posted by nikoniko at 10:39 AM on February 12 [11 favorites]


To put this in creepy business logic terms, reddit needs to figure out how to monetize all the astroturfing promos and PR on many of the larger subreddits.

Next you'll tell me that companies are paying Twitch streamers to cover their games!
posted by tobascodagama at 10:41 AM on February 12 [2 favorites]


To put this in creepy business logic terms, reddit needs to figure out how to monetize all the astroturfing promos and PR on many of the larger subreddits.

Or they could just monetize the users who have self-identified as being credulous rubes who will unwaveringly believe literally the dumbest shit ever conceived of by man, by marketing them things with large margins based on a targeted campaign of fear and hatred.

Join us next month on MetaFilter, as we explore the phenomenon of /r/the_donald users who purchased rocks to keep immigrants away.
posted by Mayor West at 11:02 AM on February 12 [16 favorites]


Craigslist doesn't make a lot per user either but it seems to be doing fine. Over-monitizing users and filling the space up with ads to make more money sometimes isn't the best long term strategy, especially if you actually like your users and want them to come back.
posted by jmauro at 11:25 AM on February 12 [6 favorites]


Yeah, I feel kind of worthless when I post on reddit, so that makes sense.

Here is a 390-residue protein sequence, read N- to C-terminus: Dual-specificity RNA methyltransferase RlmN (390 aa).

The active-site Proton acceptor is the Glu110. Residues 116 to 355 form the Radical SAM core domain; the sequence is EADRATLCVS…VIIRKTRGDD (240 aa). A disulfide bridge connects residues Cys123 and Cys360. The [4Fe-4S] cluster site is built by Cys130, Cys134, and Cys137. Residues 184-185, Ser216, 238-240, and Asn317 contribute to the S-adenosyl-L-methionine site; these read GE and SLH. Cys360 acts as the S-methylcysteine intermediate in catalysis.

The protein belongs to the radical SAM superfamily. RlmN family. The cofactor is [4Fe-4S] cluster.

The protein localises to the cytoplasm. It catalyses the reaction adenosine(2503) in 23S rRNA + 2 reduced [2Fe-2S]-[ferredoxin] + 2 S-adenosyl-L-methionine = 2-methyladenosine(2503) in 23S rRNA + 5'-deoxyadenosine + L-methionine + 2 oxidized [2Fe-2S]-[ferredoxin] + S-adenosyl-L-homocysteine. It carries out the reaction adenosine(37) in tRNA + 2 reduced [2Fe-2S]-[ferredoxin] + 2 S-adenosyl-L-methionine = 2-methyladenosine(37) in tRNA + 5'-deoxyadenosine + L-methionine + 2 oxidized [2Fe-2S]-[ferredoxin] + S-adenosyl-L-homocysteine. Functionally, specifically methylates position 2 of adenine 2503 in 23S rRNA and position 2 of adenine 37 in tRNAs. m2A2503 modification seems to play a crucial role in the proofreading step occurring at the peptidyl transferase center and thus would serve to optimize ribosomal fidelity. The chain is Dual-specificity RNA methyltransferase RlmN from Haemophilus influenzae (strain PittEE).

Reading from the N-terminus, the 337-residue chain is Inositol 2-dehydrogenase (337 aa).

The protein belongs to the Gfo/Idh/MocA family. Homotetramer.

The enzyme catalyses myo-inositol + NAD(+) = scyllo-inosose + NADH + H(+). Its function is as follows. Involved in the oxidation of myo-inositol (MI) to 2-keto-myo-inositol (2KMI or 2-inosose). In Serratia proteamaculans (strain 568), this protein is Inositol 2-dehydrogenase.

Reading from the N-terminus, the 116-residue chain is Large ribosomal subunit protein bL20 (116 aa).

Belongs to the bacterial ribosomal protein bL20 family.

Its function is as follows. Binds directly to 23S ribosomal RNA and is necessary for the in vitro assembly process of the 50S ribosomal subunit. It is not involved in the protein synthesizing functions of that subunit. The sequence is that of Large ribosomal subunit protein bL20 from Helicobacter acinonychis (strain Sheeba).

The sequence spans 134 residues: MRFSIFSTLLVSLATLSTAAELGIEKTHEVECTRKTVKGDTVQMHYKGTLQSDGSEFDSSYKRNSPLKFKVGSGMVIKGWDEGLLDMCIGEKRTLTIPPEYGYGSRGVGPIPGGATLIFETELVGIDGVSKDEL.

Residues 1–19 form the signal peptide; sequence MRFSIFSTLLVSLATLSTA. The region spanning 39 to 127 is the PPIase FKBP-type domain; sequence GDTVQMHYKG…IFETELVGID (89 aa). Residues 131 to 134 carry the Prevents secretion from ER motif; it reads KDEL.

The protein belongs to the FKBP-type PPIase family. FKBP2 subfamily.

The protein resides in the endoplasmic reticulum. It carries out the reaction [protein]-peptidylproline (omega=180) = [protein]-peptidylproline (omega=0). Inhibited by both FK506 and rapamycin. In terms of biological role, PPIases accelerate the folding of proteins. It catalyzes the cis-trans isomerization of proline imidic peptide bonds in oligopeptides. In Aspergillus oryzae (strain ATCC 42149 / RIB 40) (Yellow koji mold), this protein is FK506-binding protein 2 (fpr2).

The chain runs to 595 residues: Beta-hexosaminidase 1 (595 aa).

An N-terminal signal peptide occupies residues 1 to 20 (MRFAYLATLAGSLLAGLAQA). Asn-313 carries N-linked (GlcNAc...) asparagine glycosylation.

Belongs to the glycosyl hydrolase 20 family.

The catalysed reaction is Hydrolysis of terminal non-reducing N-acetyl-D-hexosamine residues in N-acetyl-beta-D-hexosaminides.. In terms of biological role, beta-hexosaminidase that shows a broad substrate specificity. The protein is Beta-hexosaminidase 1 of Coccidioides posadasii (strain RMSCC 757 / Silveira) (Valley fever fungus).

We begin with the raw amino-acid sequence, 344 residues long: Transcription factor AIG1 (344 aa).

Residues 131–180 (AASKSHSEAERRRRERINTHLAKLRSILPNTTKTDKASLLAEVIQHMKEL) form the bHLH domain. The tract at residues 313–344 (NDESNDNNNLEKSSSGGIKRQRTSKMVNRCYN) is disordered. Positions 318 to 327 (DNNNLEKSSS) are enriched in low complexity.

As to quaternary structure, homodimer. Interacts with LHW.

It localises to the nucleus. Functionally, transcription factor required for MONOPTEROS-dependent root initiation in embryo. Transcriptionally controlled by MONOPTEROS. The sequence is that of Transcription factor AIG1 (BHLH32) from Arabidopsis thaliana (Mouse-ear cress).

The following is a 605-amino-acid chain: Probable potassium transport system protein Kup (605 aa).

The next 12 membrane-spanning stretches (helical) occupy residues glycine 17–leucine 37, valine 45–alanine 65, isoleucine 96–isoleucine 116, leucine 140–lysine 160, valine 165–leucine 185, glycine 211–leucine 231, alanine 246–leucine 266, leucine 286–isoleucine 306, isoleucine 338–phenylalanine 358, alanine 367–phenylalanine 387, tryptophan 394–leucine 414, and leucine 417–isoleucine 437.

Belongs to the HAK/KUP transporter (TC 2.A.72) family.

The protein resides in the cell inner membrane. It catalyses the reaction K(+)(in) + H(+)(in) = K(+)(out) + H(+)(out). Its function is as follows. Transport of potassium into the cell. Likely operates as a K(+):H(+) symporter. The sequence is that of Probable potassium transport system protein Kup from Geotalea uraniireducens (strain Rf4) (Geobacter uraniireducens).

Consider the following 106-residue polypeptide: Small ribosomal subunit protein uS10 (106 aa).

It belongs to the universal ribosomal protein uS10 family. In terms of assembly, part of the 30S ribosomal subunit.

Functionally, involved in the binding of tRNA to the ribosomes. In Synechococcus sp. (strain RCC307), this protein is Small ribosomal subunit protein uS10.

posted by sotonohito at 11:28 AM on February 12 [13 favorites]


Real talk: how valuable are metafilter users though??

$5, same as in town.

obviously
posted by aspersioncast at 11:28 AM on February 12 [84 favorites]


Related(?): The Redditors Who Reclaimed Vile Subs (Wired article), which provides a pretty simple guide for how to reclaim hatesubs and what to do when you "own" it.
posted by filthy light thief at 11:40 AM on February 12 [9 favorites]


You can think short term, or you can think long term. If you make the place uninhabitable, or unattractive, it will become less valuable. If you think you can just keep extracting value from things and the next thing will come along and be better, then you're devaluing things in general and people will stop using the 'next thing' altogether.
posted by amtho at 11:48 AM on February 12 [1 favorite]


Craigslist doesn't make a lot per user either but it seems to be doing fine. Over-monitizing users and filling the space up with ads to make more money sometimes isn't the best long term strategy, especially if you actually like your users and want them to come back.

Craigslist doesn't have investors though. It's a money printing machine (that sues people who try to make their site usable) owned by its founder and CEO. They can decide that they're making enough money and not try to squeeze every possible penny out of the operation.

Reddit, on the other hand, has people who just gave them $300M on the premise that the company is worth $3B, and those folks are expecting to get a return on that. Reddit management doesn't have the option of saying "we're profitable, we're fine, we're doing what's right for our users and the business" if they don't make more money, because they'd all be fired for that.
posted by zachlipton at 11:59 AM on February 12 [11 favorites]


Axiom: the amount of money generated per user varies linearly with how actively intolerable the platform is.

The recent redesign notwithstanding (the recent visual overhaul was intended, I think, to make the site friendlier to noobs, older users and advertisers), Reddit is much less actively obnoxious to use than any of the other platforms mentioned.